In 2022, there were six Warning Letters and five 483 observations for issues relating to Diethylene Glycol (DEG) and Ethylene Glycol (EG). In 2023, there were thirty-six Warning Letters and nineteen 483 observations for DEG and EG concerns. So far this year (mid-February 2024), there have already been three Warning Letters containing observations for DEG and EG.

Why is the FDA concerned about this topic?

DEG and EG are poisonous contaminants that have resulted in fatalities by consumers of liquid drugs. In fact, these chemicals were an impetus in the passage of the Federal Food, Drug, and Cosmetic Act (FFDCA) in 1938 in response to DEG contamination of elixir of sulfanilamide that took the lives of 107 people, many of them children, in 1937. There have been repeated incidents of DEG contamination of liquid drug products resulting in deaths worldwide in subsequent years. As recently as 2022 and 2023, incidents of poisoning with DEG and EG in liquid drug products were reported in numerous countries.

What is the cause of poisonings with DEG and EG in drug products?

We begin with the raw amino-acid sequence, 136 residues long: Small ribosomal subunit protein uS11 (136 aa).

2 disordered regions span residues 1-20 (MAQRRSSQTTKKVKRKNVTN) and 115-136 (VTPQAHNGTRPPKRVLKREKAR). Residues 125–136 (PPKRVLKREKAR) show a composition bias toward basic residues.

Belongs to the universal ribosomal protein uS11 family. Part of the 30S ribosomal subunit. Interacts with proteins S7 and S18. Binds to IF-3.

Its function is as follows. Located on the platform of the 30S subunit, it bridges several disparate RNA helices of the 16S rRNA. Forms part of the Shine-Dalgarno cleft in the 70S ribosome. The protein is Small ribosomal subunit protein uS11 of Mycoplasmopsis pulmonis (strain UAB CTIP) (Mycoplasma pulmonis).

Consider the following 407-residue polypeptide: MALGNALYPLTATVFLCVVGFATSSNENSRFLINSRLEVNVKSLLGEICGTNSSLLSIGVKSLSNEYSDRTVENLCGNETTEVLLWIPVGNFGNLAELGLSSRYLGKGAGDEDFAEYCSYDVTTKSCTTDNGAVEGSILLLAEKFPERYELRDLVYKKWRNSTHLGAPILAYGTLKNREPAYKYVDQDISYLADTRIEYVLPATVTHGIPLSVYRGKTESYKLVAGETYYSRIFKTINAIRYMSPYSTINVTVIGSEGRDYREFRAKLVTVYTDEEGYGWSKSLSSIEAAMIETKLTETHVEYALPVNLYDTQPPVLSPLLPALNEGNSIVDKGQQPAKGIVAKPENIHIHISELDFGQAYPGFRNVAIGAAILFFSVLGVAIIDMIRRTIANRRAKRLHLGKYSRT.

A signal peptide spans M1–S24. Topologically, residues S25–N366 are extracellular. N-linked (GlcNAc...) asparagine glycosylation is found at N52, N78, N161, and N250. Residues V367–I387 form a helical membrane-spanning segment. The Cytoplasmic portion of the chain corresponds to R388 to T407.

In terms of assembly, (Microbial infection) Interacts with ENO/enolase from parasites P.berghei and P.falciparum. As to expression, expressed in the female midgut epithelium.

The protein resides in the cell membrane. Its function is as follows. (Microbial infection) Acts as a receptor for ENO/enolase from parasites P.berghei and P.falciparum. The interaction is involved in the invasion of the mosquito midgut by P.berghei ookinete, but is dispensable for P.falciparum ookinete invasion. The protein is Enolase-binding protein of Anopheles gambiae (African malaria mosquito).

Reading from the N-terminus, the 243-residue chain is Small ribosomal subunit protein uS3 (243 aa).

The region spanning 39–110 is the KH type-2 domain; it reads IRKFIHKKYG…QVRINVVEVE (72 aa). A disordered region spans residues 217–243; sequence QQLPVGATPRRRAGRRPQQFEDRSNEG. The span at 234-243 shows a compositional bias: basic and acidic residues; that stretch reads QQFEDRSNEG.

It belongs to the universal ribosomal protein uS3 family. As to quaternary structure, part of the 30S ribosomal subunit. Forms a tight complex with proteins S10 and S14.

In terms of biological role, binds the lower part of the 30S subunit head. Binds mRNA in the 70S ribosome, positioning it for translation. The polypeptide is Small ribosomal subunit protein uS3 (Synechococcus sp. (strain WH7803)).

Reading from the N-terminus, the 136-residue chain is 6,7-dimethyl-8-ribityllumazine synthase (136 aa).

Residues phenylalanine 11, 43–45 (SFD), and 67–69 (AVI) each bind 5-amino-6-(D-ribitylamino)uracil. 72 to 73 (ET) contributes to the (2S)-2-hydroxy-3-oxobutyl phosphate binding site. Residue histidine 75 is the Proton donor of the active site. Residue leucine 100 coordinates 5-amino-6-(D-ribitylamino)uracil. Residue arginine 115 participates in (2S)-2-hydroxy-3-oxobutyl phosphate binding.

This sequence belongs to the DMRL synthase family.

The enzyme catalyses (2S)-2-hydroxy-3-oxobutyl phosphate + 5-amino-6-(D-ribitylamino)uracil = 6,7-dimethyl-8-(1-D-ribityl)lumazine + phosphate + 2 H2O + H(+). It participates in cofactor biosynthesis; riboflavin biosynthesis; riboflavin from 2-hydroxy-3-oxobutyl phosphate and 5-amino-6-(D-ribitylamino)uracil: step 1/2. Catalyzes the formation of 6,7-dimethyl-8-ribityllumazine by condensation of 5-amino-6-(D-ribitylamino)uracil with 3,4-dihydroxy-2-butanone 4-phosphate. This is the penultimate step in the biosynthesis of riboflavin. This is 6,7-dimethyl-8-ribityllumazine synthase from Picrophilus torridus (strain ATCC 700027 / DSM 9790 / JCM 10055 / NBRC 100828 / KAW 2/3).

In most recent poisonings, it has been found that the Certificate of Analysis (COA) from the supplier was not reliable and the receiving pharmaceutical manufacturer did not test the incoming material for DEG and EG.

How can you avoid getting a 483 or Warning Letter observation for DEG or EG?

Drug products, drug substances, and drug components intended as excipients of a drug product must be controlled, per the Food and Drug Act. Identity testing must be conducted for each component of a drug product, which may include a limit test as part of identity testing of excipients with a high risk of containing DEG or EG.

The FDA has recently issued a revised Guidance to clarify that incoming identity testing must be performed for materials that are at high risk for containing DEG or EG. The materials listed in the FDA guidance encompass some, but not all, of the components that have a high risk of containing DEG or EG. USP-NF monographs for the high-risk components often include DEG and EG limit testing. It is expected that all containers received and intended for use in finished pharmaceuticals are tested. If there isn’t a monograph test, it is expected that the drug manufacturer develops an appropriate test for high-risk materials.

The FDA Guidance: Testing of Glycerin, Propylene Glycol, Maltitol Solution, Hydrogenated Starch Hydrolysate, Sorbitol Solution, and Other High-Risk Drug Components for Diethylene Glycol and Ethylene Glycol can be found here. If you or your firm are unclear on the FDA’s expectations with respect to DEG/EG testing, Lachman can help! Please reach out to us at for a consultation.